“On March 31, 1919, a meeting of ’36 serious-minded, far-sighted progressive motor tradesmen’ at the Chamber of Commerce Salon in Des Moines prompted the creation of the Iowa Motor Trades Bureau.”
History of the Iowa Automobile Dealers Association (2008)
“We should not organize for the sole object of influencing legislation or protecting us against some unjust taxation. We must organize not only with this purpose in view, but with a broader idea of putting our individual businesses on a business basis, which means that we should make money and operate our places in a way which will not invite criticism. If we do this, we need not fear but that we will receive just treatment from every source, as all will know that we are able to protect ourselves.”
Iowa Motor Trades Bureau President John Rude, Rude Auto Company (1919)
The IMTB changed its name to the Iowa Automotive Merchants Association (IAMA).
Iowa led all states in the number of cars per capita.
For the first time, the IAMA had members in every county.
The association had it’s final name change and becomes the Iowa Automobile Dealers Association.
IADA held its first regional meeting, known today as Town Meetings. It was so successful, by the end of the decade the association was holding 18 regional meetings per year and other state associations adopted the concept.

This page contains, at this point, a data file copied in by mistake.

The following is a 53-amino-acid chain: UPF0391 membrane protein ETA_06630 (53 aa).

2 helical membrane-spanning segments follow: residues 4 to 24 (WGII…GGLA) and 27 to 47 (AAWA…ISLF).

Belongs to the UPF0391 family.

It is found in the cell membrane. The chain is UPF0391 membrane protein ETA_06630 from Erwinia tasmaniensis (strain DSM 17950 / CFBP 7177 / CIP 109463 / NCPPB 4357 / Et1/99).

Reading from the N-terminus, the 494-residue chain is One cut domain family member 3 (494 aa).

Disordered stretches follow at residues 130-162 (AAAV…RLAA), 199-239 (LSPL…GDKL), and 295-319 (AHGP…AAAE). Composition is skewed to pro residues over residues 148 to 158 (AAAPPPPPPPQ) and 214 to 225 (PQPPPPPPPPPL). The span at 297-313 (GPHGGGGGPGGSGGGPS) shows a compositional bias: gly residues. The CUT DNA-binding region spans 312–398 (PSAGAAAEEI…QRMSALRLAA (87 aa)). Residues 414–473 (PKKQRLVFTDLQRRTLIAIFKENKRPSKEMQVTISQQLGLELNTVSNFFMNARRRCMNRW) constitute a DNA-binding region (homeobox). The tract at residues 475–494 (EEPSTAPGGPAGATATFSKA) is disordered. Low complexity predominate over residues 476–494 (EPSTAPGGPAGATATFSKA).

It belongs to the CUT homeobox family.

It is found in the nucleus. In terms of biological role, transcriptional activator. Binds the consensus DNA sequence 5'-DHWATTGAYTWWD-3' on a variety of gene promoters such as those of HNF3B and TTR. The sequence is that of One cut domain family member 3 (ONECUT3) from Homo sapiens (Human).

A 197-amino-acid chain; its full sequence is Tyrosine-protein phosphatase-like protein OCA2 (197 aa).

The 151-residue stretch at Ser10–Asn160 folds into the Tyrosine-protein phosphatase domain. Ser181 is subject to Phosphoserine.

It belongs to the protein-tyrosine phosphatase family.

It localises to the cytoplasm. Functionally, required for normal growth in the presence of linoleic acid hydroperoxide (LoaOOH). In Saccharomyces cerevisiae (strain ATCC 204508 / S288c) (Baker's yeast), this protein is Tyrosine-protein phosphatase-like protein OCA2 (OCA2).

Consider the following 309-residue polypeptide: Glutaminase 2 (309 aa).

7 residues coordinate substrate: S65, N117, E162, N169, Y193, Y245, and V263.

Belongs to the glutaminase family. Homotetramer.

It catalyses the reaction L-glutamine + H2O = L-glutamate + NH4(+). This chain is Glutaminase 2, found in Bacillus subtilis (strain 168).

Iowa Commissioner of Public Safety Al Kahl was hired to lead IADA.
IADA began admitting associate members.
IADA Services Inc. was officially established. That’s the formal name of the subsidiary that includes what used to be known as the Forms Department and is now called IADA Printing & Promotions.
IADA members traveled to Washington, DC to lobby on Capitol Hill for the first time.
IADA launched a workers’ comp program that operated for more than 50 years.
IADA launched the Guaranteed Warranty certificate program, which provided a discount on cash purchases for repairs made to pre-selected vehicles on a dealer’s lot. The program quickly spread to 11 states and one Canadian province, with 3,300 dealers participating by 1962.
The Iowa Motor Vehicle Franchise Act was enacted.
IADA moved to a new office in Des Moines’ East Village.
Gary Thomas became IADA executive vice president.
IADA adopts a new logo.
IADA moved to its current headquarters in West Des Moines and changed its logo for the second time in a decade.
The first IADA website launched.
The Iowa Automobile Dealers Foundation for Education was established.
The IADA Hall of Fame was created with an inaugural class of five members.
Bruce Anderson became IADA president.
IADA adopted its current logo.
Renovations began on IADA’s headquarters building.
IADA celebrated its centennial.